At his first Commons question session since he was appointed Health secretary, Jeremy Hunt was instantly forced to defend the spiralling costs of the Coalition’s NHS reforms. Labour attacked the government’s plans, saying that the cost of redundancies caused by restructuring has risen to £1.6bn – up £400m on original estimates. Hunt responded by arguing that the measures would bring long-term efficiency, and eventual savings of £1.5bn a year.
Shadow Health Secretary Andy Burnham led the criticism, attacking the £1bn sum earmarked for managerial redundancy packages, with 1,300 leaders set to receive six-figure payoffs at the same time that 6,100 nurses are made redundant. Burnham also accused the coalition of breaking its promise to increase health spending above the rate of inflation, saying that the service had endured a “real-terms cut, two years running”.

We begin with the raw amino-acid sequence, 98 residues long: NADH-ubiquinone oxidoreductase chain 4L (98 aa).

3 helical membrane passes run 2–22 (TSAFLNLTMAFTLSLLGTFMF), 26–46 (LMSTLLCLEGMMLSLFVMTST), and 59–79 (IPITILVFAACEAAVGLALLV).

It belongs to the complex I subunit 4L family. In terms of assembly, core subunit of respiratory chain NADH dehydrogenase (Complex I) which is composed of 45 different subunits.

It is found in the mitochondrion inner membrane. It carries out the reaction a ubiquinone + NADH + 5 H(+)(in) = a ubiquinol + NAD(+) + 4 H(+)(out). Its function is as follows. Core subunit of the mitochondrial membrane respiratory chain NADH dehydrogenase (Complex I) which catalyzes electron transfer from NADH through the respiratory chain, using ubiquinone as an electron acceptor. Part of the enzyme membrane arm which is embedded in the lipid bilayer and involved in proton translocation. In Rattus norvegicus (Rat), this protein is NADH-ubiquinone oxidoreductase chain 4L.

Leaders from the health profession have joined in the criticism, with British Medical Council council chair Dr Mark Porter reiterating that NHS reorganisation was unnecessary, would expend valuable time and energy and would ultimately cost money. The restructuring, Porter argued, could only lead to a fragmentation of the NHS – and, with a new emphasis on competition rather than cooperation, the target of £20bn efficiency savings by 2015 would be far more difficult to achieve.
Hunt maintained his stance on the long-term benefits of reorganisation, claiming that the total savings over the length of the current Parliament would total £5.5bn – a figure that met with audible Opposition scepticism. He also criticised the previous Labour government’s reliance on PFI: the disastrous system that left the NHS with £73bn of debt. With the wheels of reform already in motion, Hunt has inherited an onerous task from his predecessor Andrew Lansley.